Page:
Forest Health Report focuses on urban, community trees

In the Metro Denver area alone, trees provide $551 million in property value increases, energy savings, carbon storage and other benefits each year. But urban and community trees there and throughout Colorado face ongoing threats from exotic insects and other factors, according to a report released today.

FHR_cover_imageAn investment in Colorado

The 2014 Report on the Health of Colorado’s Forests, distributed by the Colorado State Forest Service at the annual Joint Agriculture and Natural Resources Committee Hearing at the State Capitol, details forest health concerns around the state. The theme of this year’s report is “Urban and Community Forests: An Investment in Colorado,” featuring issues related to trees found in city parks, public areas, backyards and street rights-of-way.

Highlighted in the report are urban pest concerns that include thousand cankers disease and emerald ash borer (EAB) – a highly destructive, non-native tree pest first detected in the state in 2013, and which has already killed millions of the nation’s ash trees. As in previous years, the report also summarizes insect and disease concerns in Colorado’s mountain forests, where for the third straight year spruce beetle was the most widespread insect pest, impacting 485,000 acres of Engelmann spruce in 2014.

Collaborative efforts critical

“Successful forest management in the mountains, on the plains and in our urban or community settings will only be accomplished through the collaborative efforts of government agencies, private landowners, forest product companies, tree-care companies, non-profits and other stakeholders,” said Mike Lester, state forester and director of the CSFS. “We all share the responsibility to conserve and enhance our diverse forests.”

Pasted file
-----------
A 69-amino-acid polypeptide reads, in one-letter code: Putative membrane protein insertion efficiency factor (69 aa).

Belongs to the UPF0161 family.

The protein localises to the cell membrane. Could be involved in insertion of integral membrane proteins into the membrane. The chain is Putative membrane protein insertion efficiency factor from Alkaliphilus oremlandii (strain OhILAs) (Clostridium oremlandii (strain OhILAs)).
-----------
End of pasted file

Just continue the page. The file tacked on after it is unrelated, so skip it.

This is the 14th consecutive year the CSFS has produced a report on the state of Colorado’s forests. Each year, the report provides information to the Colorado General Assembly and residents of Colorado about the health and condition of forests across the state, including recent data, figures and maps. The principal source of information for each forest health report is the annual aerial forest health survey, a cooperative project between the CSFS and the Rocky Mountain Region of the USDA Forest Service. Other data sources include field inspections, CSFS contacts with forest landowners and special surveys designed to help ensure early detection of potentially invasive insect species.

Reports are available

Physical copies of the 2014 report are available at all CSFS district offices. Both the report and a special online supplement providing a comprehensive listing of the damaging agents of Colorado’s forests – the 2014 Colorado Forest Insect and Disease Update – also are available at